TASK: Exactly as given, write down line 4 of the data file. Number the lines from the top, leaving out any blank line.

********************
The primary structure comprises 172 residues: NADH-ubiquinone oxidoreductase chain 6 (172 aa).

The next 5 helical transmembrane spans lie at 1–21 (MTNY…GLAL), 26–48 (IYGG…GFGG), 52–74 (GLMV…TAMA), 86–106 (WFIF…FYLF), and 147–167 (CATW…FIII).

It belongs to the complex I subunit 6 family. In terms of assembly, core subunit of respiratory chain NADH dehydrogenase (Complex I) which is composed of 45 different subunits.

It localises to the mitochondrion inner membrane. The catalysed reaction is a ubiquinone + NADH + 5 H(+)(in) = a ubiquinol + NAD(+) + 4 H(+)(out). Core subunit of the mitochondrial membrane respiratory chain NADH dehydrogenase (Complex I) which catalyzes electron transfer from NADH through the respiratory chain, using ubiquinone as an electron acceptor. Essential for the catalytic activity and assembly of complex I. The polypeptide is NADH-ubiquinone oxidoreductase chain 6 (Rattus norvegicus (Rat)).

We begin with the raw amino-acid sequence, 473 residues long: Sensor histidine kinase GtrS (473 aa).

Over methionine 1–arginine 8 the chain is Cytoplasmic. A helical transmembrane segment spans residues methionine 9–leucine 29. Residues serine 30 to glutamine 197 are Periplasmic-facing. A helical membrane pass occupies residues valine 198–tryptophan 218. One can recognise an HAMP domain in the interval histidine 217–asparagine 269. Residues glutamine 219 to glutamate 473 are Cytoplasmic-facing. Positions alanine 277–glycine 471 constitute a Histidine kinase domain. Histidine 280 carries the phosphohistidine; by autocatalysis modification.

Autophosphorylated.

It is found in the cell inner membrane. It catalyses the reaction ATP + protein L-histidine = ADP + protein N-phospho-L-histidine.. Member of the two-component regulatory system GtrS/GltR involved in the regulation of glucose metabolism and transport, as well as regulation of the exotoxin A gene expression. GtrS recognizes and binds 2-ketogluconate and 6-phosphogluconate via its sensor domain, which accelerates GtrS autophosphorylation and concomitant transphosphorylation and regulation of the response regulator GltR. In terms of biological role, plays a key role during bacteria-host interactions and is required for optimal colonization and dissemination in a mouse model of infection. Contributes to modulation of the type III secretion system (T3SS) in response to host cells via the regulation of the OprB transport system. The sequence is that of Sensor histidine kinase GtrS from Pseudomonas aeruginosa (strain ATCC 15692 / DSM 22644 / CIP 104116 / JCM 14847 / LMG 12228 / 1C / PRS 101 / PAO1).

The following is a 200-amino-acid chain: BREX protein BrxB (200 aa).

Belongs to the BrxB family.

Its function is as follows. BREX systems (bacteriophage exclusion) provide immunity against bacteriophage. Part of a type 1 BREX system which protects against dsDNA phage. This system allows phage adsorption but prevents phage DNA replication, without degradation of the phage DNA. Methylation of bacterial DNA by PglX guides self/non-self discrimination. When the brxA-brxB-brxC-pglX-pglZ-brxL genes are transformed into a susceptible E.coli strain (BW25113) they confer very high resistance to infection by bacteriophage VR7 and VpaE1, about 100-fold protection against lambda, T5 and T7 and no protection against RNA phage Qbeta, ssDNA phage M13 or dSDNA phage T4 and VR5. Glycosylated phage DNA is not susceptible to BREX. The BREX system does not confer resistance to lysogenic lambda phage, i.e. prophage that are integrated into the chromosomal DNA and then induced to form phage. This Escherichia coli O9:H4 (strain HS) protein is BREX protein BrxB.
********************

It localises to the mitochondrion inner membrane. The catalysed reaction is a ubiquinone + NADH + 5 H(+)(in) = a ubiquinol + NAD(+) + 4 H(+)(out). Core subunit of the mitochondrial membrane respiratory chain NADH dehydrogenase (Complex I) which catalyzes electron transfer from NADH through the respiratory chain, using ubiquinone as an electron acceptor. Essential for the catalytic activity and assembly of complex I. The polypeptide is NADH-ubiquinone oxidoreductase chain 6 (Rattus norvegicus (Rat)).